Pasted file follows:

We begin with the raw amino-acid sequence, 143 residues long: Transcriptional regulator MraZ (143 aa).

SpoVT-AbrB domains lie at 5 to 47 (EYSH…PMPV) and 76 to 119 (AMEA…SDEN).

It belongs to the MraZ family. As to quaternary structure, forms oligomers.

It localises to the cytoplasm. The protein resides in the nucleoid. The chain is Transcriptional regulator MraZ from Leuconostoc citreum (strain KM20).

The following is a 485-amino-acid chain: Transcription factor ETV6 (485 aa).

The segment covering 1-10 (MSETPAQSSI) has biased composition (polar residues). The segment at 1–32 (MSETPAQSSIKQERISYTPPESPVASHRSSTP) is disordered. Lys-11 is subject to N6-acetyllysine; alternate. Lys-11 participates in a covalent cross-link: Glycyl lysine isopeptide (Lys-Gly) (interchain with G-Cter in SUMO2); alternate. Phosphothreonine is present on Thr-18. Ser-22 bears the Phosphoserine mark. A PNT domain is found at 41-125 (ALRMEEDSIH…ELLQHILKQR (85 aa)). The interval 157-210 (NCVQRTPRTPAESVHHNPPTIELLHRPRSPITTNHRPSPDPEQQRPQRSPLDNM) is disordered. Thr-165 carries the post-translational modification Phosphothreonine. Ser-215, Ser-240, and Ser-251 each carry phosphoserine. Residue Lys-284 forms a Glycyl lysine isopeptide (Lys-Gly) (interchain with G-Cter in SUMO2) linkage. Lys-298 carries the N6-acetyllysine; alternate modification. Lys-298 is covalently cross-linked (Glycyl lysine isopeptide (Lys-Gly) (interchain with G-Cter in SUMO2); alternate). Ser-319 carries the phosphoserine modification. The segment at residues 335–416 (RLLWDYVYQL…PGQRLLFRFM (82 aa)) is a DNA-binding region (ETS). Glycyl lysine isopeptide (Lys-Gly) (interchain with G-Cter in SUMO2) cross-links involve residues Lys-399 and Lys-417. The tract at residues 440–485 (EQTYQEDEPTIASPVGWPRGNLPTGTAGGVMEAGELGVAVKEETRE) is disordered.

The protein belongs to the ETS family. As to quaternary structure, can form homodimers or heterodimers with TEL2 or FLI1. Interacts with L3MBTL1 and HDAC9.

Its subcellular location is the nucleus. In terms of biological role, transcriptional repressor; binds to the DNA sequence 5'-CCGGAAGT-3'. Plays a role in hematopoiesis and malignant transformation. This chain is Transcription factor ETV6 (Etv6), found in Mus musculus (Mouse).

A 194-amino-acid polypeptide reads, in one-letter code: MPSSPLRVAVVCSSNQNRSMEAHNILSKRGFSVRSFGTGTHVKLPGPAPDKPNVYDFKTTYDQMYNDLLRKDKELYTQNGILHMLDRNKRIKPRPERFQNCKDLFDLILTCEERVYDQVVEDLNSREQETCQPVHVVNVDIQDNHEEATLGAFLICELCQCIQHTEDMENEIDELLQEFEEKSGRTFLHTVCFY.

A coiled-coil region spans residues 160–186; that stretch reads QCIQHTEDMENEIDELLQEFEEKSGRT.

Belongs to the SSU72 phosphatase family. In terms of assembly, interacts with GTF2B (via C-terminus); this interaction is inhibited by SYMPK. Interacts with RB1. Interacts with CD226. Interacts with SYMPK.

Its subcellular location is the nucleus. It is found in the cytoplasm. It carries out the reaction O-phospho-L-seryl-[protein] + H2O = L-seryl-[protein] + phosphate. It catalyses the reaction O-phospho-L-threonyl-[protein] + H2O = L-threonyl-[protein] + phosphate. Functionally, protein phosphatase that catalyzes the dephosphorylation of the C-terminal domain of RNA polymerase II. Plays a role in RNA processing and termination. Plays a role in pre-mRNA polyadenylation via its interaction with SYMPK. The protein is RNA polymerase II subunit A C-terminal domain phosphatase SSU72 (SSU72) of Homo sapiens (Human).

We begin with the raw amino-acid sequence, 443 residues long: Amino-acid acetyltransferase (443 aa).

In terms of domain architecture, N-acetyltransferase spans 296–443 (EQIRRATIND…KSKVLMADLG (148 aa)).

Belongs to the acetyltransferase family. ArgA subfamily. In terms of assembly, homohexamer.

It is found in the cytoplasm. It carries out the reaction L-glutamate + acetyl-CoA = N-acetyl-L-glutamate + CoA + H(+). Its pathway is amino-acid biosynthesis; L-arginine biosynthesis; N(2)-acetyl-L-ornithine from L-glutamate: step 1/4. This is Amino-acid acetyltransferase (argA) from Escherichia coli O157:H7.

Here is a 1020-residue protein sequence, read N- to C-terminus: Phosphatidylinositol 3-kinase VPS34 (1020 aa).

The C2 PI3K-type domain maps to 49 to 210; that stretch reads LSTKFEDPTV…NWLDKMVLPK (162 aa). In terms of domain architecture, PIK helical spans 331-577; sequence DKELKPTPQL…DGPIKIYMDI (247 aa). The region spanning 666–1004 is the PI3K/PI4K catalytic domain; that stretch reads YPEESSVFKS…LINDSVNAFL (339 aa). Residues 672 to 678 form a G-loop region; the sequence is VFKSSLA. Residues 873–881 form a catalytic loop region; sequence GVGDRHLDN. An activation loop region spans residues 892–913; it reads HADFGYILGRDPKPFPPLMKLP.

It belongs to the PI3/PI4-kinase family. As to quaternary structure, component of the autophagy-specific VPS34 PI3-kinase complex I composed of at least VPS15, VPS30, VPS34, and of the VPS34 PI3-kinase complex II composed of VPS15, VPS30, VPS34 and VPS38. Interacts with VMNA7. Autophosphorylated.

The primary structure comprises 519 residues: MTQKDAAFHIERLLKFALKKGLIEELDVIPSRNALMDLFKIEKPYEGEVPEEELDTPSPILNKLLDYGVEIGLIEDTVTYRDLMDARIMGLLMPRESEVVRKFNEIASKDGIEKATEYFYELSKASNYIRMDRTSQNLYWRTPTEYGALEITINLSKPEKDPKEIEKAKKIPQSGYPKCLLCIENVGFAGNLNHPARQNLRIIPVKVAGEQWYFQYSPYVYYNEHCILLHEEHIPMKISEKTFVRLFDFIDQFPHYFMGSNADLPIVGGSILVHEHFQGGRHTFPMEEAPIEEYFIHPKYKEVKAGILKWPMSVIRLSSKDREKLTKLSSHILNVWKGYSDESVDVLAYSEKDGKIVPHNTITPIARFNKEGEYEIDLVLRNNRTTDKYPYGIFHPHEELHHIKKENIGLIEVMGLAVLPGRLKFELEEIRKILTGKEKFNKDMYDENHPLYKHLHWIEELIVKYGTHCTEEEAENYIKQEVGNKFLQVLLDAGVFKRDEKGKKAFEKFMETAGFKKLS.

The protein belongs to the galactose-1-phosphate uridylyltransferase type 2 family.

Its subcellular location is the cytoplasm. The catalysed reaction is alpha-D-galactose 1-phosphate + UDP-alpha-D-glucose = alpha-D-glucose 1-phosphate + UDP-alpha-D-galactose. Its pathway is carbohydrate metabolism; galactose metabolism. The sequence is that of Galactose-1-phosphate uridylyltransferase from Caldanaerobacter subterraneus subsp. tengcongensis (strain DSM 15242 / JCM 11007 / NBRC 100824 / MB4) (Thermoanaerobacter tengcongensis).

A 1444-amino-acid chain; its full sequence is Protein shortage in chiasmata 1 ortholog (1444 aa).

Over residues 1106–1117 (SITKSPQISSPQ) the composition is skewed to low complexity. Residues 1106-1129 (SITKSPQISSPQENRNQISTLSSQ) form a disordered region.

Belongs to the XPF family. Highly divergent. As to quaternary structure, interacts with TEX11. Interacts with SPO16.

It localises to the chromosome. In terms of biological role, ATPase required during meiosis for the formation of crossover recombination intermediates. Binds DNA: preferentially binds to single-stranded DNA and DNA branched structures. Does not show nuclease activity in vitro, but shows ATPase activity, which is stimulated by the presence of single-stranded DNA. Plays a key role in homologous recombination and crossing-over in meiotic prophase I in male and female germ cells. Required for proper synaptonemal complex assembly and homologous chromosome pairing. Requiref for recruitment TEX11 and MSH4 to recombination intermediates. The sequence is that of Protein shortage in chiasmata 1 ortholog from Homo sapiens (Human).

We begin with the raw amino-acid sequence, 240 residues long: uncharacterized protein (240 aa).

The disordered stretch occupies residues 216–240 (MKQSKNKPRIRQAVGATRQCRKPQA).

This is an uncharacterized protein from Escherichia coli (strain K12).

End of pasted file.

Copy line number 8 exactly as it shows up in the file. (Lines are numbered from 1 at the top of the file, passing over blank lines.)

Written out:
Its subcellular location is the nucleus. In terms of biological role, transcriptional repressor; binds to the DNA sequence 5'-CCGGAAGT-3'. Plays a role in hematopoiesis and malignant transformation. This chain is Transcription factor ETV6 (Etv6), found in Mus musculus (Mouse).